Some pictures from my motorcycle-riding days.
This is the way Glinda and I used to ride--everything except the two of us was held down with bungie cords. This picture was taken in the Sierra Nevada on Highway 49.
Here's Glinda on a trip that took us to Mendocino, Clear Lake, the Feather River, Quincy, and over the Sierra Nevada. We'd alternate between camping (with tent), motels and bed and breakfasts.
Here's a poster I drew for the Salinas chapter of the Harley Owner's Group (HOG), of which I was a charter member. It's a map, detailing the route of a poker run. After paying an entry fee, we'd all ride to various places, drawing a playing card out of a hat. The best hand was determined at the last stop, where we'd eat and socialize. It was lots of fun.
Now that I don't ride a motorcyle, it's pretty annoying when thirty Harley Davidsons rumble by. Still, it was a close as I'll ever get to riding horses in a cavalry.
This was the hand we drew on one run. The reason we only drew four cards is that we detoured off the last leg to visit my mother and stepfather who were coincidentally passing through on Hwy 101 in their motorhome on their way south.
Here's a picture taken by Glinda, who was looking over my shoulder. It was in northeastern California, and a herd of cattle was being moved down the road. I scooted right up to the back bumper of the car in front of me to be as inconspicuous as possible, but that bull is definitely eyeballing me! My bike was black with handlebars for horns, so I was hoping he didn't consider me a rival.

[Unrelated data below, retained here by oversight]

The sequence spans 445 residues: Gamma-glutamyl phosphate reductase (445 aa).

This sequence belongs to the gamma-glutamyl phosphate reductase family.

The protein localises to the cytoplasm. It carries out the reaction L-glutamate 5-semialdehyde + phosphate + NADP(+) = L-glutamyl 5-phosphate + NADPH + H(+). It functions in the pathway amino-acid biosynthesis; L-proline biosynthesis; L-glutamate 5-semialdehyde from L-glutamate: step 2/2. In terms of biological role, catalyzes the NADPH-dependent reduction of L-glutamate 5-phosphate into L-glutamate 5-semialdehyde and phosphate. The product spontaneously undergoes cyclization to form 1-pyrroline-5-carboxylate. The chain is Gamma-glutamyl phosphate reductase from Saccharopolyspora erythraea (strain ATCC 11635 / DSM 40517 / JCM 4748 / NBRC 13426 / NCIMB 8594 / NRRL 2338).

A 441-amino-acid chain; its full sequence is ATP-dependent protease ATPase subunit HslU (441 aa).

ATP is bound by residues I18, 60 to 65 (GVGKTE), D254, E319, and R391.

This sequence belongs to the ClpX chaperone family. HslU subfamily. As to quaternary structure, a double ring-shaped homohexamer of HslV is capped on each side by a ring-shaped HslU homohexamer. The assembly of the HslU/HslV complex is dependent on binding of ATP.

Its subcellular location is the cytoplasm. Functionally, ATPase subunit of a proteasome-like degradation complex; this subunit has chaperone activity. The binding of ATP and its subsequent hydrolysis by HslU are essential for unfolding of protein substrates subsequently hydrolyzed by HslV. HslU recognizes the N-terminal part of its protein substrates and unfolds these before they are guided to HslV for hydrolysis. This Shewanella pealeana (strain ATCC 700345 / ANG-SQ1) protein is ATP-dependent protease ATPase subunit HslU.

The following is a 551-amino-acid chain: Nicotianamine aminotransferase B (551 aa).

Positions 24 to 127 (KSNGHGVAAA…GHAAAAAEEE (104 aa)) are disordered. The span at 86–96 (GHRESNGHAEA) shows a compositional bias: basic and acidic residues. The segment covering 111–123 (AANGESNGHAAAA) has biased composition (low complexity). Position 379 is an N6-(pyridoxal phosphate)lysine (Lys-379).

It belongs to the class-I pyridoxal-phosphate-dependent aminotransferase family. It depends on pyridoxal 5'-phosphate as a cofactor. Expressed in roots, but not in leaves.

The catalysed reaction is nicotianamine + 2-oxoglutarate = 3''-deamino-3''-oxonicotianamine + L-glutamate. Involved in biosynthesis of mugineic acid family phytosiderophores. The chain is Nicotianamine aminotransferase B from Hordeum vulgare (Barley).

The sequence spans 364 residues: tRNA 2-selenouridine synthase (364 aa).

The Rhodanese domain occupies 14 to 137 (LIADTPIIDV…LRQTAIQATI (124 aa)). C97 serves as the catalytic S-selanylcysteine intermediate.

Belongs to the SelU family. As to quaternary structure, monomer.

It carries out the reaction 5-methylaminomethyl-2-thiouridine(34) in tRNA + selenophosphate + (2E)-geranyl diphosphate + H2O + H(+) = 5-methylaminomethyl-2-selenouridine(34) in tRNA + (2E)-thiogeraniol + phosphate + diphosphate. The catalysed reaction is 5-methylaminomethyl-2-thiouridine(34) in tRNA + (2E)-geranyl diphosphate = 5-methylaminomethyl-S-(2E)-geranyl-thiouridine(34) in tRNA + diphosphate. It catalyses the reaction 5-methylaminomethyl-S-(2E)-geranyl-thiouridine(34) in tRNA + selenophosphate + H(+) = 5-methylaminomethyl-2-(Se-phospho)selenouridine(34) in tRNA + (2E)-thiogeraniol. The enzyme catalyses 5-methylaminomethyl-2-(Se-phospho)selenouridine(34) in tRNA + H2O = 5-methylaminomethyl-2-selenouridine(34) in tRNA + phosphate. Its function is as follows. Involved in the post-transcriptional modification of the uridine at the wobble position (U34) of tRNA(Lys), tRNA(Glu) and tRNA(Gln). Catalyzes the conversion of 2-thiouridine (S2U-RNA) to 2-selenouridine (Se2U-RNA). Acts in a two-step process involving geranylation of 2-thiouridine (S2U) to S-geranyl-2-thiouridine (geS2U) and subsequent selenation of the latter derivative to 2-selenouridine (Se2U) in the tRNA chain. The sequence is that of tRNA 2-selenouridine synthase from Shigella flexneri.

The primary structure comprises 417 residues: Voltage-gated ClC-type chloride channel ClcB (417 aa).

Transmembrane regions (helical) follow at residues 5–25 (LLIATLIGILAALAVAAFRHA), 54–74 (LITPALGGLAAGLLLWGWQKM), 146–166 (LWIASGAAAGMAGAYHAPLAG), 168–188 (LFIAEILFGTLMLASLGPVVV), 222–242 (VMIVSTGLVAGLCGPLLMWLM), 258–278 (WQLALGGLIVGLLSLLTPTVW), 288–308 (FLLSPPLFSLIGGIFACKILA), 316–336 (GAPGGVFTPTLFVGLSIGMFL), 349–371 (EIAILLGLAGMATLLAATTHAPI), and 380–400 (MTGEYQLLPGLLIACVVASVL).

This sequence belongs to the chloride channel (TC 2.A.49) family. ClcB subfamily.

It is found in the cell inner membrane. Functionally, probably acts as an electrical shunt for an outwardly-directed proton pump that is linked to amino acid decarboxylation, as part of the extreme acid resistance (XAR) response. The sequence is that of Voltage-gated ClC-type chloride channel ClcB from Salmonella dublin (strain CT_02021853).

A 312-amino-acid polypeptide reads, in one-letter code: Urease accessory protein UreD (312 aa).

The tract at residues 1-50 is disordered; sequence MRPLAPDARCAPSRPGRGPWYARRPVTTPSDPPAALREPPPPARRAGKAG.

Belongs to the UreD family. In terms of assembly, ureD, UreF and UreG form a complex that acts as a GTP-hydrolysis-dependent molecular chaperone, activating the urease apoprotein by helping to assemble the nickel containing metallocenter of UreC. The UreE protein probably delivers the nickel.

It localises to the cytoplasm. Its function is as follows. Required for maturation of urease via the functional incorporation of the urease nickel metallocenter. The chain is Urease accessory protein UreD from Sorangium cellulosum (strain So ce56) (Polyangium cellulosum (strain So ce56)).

Somewhere between Silver City, Nevada, and Reno, the spotlamp weld broke and my first stop in Reno was to get that taken care of. The dealership directed me to a small welding shop, and before long, we were on our way.
My favorite ride was on Pole Line Road (California State Hwy 167) heading east into the Nevada desert from Lee Vining (you can see the northern tip of Mono Lake on the right). It was just as I had planned---a 45 mile straight asphalt ribbon to oblivion. What I hadn't planned was the reflection of the Sierra Nevada in my rear-view mirrors. What a morning.